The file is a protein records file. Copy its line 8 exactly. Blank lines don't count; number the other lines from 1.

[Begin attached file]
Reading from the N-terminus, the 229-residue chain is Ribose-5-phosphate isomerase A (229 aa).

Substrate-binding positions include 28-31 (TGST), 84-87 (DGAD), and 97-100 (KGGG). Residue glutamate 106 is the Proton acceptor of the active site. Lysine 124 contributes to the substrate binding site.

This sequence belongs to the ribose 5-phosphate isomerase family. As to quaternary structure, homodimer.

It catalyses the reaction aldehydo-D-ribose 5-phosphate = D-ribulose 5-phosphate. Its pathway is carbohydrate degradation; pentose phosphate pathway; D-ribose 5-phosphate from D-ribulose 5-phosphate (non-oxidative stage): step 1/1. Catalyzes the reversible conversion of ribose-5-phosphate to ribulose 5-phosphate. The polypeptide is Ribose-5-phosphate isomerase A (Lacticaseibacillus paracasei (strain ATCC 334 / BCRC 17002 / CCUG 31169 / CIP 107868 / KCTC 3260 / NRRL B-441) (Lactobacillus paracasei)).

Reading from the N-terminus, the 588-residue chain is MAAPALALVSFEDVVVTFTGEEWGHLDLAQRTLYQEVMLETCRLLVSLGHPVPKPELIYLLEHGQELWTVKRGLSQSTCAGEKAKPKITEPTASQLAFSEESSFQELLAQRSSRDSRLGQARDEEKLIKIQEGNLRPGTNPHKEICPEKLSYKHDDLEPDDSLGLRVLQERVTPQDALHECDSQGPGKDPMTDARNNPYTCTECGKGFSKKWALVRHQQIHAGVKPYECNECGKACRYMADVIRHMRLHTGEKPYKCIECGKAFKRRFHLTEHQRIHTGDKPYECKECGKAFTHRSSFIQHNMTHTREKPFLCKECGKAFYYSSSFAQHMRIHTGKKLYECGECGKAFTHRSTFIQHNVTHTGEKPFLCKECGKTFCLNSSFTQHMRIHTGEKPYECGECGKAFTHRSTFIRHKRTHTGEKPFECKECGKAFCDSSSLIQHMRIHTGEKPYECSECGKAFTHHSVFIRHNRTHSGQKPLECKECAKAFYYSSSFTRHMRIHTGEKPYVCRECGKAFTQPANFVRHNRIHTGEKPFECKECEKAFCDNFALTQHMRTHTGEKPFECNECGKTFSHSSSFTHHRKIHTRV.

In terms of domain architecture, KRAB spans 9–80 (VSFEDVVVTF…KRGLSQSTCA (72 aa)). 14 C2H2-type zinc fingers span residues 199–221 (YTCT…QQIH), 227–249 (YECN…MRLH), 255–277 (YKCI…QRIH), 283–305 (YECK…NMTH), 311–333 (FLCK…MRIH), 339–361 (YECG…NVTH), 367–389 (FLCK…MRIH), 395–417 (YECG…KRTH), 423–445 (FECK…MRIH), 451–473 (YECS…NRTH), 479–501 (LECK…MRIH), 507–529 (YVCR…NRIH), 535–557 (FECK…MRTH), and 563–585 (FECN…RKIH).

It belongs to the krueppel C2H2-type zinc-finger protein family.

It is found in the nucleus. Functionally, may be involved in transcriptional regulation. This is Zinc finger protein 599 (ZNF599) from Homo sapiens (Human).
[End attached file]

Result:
It is found in the nucleus. Functionally, may be involved in transcriptional regulation. This is Zinc finger protein 599 (ZNF599) from Homo sapiens (Human).